Adult & Umbilical Cord Stem Cell Research (Ethical)

Placenta Cells Share Characteristics of Embryo Cells Without Tumor Formation (8/05)

Researchers at the University of Pittsburgh have revealed findings that some placental cells have many of the same characteristics of embryonic stem cells.
 
Like umbilical cords, the placenta is routinely discarded after a baby is born, and is a rich source of these cells. The cells are readily available and have been shown not to produce the tumors that are a major medical barrier to using embryo cells in direct treatments.
 
"We think it would be easier to get these to the clinic than [embryonic stem] cells," said Stephen Strom, an associate professor of pathology at the Pitt medical school.
 
"If we could develop efficient methods that would allow amnion-derived cells to differentiate into specific cell types, then placentas would no longer be relegated to the trashcan. Instead, we'd have a useful source of cells for transplantation and regenerative medicine," said Dr. Strom.
 
The cells, called amniotic epithelial cells, are not stem cells but have many of the same characteristics. They were found to differentiate into several different tissue types, including liver cells, neurons, heart cells, pancreatic cells with the potential to produce insulin, and glial cells which form part of the nervous system. Moreover, they do not share the same dangerous capacity for unlimited replication as do embryonic stem cells which may be related to the fact that they were found not to produce tumors in mice.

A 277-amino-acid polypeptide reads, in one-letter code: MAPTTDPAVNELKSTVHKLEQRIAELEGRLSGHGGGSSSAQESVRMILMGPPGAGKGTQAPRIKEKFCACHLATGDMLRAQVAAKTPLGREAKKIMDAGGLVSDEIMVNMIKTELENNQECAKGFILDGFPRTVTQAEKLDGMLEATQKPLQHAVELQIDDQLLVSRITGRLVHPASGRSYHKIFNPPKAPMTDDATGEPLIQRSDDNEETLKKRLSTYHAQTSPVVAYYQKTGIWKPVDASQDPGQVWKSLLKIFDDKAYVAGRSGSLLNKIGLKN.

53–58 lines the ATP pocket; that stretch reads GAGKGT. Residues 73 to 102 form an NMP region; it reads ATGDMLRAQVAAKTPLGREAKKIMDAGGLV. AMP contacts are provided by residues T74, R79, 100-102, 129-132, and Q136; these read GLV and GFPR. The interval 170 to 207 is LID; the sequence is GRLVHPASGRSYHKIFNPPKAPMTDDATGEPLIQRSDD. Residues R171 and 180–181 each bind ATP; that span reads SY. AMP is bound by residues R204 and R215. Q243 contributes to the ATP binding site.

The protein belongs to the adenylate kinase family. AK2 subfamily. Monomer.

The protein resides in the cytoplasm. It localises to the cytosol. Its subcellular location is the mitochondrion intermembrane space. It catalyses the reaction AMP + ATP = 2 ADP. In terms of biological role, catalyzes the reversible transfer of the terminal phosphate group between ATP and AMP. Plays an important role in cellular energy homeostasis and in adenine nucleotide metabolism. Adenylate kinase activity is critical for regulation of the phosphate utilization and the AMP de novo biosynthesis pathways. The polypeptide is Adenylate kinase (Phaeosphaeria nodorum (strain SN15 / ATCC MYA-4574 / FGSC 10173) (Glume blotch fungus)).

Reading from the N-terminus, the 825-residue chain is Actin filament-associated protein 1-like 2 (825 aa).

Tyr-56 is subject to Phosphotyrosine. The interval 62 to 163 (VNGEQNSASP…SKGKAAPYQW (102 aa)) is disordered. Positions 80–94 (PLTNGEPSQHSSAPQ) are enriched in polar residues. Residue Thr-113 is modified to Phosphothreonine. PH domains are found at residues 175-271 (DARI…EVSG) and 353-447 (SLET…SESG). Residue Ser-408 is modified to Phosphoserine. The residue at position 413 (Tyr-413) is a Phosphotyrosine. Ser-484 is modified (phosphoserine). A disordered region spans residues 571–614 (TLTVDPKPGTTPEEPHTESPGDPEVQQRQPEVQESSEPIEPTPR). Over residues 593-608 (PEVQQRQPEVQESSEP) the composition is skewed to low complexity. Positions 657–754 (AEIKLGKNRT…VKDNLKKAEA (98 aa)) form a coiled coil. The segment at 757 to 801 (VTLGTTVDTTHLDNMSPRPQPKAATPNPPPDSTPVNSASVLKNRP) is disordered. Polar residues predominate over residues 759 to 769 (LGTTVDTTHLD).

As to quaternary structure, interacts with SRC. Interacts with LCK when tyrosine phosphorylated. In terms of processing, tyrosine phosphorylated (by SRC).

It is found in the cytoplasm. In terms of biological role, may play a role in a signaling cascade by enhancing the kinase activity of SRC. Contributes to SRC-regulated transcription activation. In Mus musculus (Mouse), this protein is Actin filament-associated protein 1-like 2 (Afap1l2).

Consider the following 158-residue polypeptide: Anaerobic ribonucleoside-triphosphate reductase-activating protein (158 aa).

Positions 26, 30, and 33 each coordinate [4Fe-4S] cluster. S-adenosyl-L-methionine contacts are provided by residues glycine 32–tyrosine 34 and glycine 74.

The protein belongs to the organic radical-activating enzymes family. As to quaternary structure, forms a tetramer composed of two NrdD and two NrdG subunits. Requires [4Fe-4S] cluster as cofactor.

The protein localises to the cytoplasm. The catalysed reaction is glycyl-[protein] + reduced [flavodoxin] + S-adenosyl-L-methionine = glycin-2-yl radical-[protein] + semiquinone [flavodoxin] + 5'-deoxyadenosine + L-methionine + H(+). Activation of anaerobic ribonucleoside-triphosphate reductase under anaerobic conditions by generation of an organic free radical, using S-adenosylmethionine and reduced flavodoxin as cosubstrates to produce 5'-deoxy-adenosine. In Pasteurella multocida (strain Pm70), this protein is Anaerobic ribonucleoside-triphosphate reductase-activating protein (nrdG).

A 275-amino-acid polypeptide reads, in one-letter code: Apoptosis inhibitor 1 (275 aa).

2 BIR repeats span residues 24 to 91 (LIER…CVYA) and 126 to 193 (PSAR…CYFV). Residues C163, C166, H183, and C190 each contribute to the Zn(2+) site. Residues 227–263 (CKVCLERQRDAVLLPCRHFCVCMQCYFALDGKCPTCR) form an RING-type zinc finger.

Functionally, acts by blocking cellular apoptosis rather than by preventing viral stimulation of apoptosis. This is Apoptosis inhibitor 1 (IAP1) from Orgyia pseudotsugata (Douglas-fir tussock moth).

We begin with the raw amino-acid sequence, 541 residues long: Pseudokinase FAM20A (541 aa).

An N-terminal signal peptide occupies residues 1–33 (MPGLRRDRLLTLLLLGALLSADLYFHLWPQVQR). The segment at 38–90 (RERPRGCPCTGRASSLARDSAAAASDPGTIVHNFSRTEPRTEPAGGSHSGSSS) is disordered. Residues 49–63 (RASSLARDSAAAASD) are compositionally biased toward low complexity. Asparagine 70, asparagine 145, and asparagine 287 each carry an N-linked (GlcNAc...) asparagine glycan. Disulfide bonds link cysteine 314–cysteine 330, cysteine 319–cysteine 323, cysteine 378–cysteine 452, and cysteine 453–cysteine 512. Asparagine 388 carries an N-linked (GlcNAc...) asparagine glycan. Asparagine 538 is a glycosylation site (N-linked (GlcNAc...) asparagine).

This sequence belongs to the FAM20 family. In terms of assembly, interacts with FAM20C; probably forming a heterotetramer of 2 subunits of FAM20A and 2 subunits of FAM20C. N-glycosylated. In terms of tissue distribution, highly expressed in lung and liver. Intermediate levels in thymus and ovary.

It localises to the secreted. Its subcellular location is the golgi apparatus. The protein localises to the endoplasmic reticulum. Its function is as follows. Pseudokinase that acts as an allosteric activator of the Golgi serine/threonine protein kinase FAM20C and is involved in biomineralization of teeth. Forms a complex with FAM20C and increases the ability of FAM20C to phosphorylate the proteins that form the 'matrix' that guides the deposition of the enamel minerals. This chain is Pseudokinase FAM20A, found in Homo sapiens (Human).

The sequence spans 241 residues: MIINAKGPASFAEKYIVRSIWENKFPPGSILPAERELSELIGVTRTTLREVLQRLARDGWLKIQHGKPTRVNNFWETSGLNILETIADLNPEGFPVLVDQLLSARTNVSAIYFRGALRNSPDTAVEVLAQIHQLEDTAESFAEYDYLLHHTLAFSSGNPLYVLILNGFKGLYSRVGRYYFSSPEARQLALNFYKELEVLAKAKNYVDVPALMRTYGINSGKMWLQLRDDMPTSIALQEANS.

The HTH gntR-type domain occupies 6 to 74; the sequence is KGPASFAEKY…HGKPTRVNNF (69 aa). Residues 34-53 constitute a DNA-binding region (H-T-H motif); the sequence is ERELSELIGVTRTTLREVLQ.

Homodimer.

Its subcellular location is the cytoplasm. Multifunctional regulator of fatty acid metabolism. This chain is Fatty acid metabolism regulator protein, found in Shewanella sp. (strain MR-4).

The news about placental cells is not entirely new.

In 2001, A three-year old boy, Tom Stretch, suffering from a disease of the white blood cells known as chronic granulomatous disease was successfully treated with stem cells harvested from the placenta of his baby sister, Hannah. Tom's disease would have been fatal and the only other possible treatment would have been a painful and difficult bone marrow transplant.

A local biotechnology company, Stemnion Inc., has already licensed the patent rights from Pitt in the hopes of using the cells for treating cirrhosis and diabetes and for wound healing.
[PITTSBURGH, August 8, 2005 LifeSiteNews.com]
Read release from University of Pittsburgh Medical Center:

 
http://www.hypeandhope.com/wt/page/index/it_1123267982